thank you republicans! i will blame YOU next time i have to explain for the gazillionth time that Queens is a part of New York City, or that New York City is a part of New York State, or that New York State is in the Northeastern (top right) part of the United States, which is on the continent of North America. because my kids, typically grades 3-6, don't know any of that stuff.

p.s. the other day i had to explain to a 7th grader that there were SEVEN continents on the earth, and that the map her teacher had given her to fill out was incorrect because it only showed six continents. nice! antarctica ... apparently not important!

Monday, September 15, 2008

great debates ... they're grrrrrrreat!

today i had a lovely day with the kids. even though they got all retarded over the summer, they seem to be getting back into the swing of things.

so today we did great debates, in which i break the kids up into teams (they decided they wanted to do boys vs. girls) and make them debate issues. this actually goes better than you would think.

when we did this back in the spring i noticed that the kids had trouble coming up with multiple points for any given topic. so first we had a practice round where we brainstormed as many points for and against a topic. i let them pick a practice topic, and they came up with Animal Testing. of course they are all against animal testing and i had to explain that when you are debating, sometimes you might have to defend a point that you don't actually believe in. with some prodding from yours truly, they were able to come up with some good points for both sides.

then we decided to have our "real" debate, and i gave them the topic "should people eat meat," figuring that it was in a similar vein, and maybe they could re-use some of the same points. suddenly they're all up in arms shouting, "how could anyone be against eating meat?!" so then i admit that i am a card carrying vegetarian, and there are gasps and murmurs throughout the crowd. (okay, i don't really carry a card or anything, and i did start eating sushi a couple years ago. it's just SO good. and fine ... i'll admit it ... i ate a pig in a blanket at the bat mitzvah i went to last week. those things just call to me! i can't resist them! but i didn't eat meat, chicken or fish for a solid 8 years so i say i can do whatever the hell i want.)

what were we talking about? oh yes, children debating! so the boys win the coin toss and decide they will be for meat eating. then my assistant helps the boys come up with their arguments and i help the girls.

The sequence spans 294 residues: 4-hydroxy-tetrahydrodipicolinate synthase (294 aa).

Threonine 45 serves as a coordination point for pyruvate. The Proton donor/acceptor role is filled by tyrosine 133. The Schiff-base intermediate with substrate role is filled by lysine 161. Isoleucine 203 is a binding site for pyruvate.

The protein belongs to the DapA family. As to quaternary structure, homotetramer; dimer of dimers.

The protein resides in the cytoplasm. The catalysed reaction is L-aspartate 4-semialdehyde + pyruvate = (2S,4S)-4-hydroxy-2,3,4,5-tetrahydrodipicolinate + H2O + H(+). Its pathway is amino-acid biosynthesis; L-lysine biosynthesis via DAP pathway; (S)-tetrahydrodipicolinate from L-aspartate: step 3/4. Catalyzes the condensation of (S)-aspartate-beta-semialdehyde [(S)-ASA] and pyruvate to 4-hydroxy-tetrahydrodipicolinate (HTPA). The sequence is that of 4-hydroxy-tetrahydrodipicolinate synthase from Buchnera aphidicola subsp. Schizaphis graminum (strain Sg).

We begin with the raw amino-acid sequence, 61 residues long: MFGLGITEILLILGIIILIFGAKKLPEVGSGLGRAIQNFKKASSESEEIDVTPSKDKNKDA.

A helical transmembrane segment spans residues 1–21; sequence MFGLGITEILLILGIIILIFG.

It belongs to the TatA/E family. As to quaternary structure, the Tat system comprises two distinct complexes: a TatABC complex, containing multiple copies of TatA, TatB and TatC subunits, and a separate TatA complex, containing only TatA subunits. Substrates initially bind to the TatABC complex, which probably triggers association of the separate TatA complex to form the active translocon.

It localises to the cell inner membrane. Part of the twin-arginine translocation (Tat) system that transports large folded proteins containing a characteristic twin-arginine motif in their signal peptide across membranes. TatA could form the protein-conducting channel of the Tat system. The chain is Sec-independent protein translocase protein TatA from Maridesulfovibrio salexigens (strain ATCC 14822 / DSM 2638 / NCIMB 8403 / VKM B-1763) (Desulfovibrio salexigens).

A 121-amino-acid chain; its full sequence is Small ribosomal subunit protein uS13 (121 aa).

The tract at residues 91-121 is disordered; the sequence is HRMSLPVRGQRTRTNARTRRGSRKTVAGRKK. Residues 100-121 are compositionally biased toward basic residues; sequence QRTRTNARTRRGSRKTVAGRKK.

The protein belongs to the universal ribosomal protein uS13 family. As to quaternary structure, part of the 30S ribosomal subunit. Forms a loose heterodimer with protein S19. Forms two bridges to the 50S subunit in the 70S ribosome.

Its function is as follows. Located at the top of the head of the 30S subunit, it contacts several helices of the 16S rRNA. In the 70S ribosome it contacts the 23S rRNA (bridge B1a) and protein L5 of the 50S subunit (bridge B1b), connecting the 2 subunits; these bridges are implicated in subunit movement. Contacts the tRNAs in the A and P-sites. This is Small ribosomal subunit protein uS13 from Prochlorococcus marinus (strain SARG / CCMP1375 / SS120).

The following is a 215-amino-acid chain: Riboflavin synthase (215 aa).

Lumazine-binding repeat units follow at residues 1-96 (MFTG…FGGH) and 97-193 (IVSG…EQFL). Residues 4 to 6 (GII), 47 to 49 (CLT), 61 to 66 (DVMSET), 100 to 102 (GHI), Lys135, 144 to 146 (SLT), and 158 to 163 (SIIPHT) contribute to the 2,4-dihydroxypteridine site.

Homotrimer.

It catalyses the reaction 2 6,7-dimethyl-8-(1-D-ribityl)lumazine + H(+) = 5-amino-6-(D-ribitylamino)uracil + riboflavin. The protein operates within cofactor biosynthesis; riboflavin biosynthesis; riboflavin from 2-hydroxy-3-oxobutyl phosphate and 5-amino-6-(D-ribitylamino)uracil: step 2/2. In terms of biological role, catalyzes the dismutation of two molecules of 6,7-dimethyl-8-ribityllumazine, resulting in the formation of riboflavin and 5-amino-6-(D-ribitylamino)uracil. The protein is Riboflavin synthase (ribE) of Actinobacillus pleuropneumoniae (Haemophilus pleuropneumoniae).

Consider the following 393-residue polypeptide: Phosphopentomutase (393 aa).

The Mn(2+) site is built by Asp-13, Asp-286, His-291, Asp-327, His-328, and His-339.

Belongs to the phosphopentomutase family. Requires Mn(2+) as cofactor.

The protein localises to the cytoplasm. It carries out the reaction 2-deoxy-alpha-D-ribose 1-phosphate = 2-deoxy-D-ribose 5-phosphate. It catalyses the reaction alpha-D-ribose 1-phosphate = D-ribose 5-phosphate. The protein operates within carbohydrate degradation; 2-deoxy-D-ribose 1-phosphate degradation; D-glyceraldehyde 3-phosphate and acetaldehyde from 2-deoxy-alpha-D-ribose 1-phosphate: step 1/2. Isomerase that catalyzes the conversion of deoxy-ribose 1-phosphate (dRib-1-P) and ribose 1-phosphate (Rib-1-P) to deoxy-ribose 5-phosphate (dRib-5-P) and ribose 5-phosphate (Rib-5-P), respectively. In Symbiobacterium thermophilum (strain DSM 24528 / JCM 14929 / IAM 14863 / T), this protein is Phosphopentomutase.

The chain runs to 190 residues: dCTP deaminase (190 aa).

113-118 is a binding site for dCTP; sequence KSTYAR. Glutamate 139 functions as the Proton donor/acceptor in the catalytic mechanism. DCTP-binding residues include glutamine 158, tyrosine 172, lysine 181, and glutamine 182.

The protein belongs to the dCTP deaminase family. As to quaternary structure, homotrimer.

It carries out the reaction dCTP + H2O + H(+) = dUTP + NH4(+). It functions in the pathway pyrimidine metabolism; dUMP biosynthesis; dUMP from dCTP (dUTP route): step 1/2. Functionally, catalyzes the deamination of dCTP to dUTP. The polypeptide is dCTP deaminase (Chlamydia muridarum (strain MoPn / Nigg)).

the girls totally demolish the boys, even though they don't actually believe you shouldn't eat meat. the boys only argued that:
1. meat tastes good
2. meat makes you full and gives you energy
3. animals will have babies because it is part of the cycle of life so it's okay if we eat them because they will just make more animals

whereas the girls were able to make the following points:
1. it is mean/cruel to kill animals
2. if we kill animals they will miss their families (and their families will miss them) and that is not right
3. meat gives you high cholestorol (i helped them with this one)
4. animals have feelings
5. animals could have a disease and if you eat them you could get the disease (note: when writing their points down the girls spelled disease as d-zeez. i nearly died.)

so after each team goes through their points, i ask them some questions, trying to see if they can get any more information out of them. so i ask the girls what diseases an animal might have that might make it dangerous to eat. (someone passing through had mentioned mad cow during our brainstorming session, so i was hoping one of them would remember this) one girl shouts out "HIV!" to which i reply, "absolutely not." then another girls shouts out, "AIDS!" to which i again reply, "absolutely not." cancer, diabetes, and rabies are all suggested. and then dear blog readers, i couldn't help myself. i had to educate these kids. damnit, why am i always doing that.

me: please tell me how people get HIV and AIDS
girls: (awkward silence)
me: i know this is strange to talk about, but please tell me
girls: well, you get it from doing bad things
me: what kind of bad things? killing someone? stealing? what bad things are we talking about?
girls: having, like, um, sex and stuff
me: yes, people get HIV and AIDS from having unprotected sex. so can you get HIV or AIDS from eating meat?
girls: no

do you see the amazing work i do?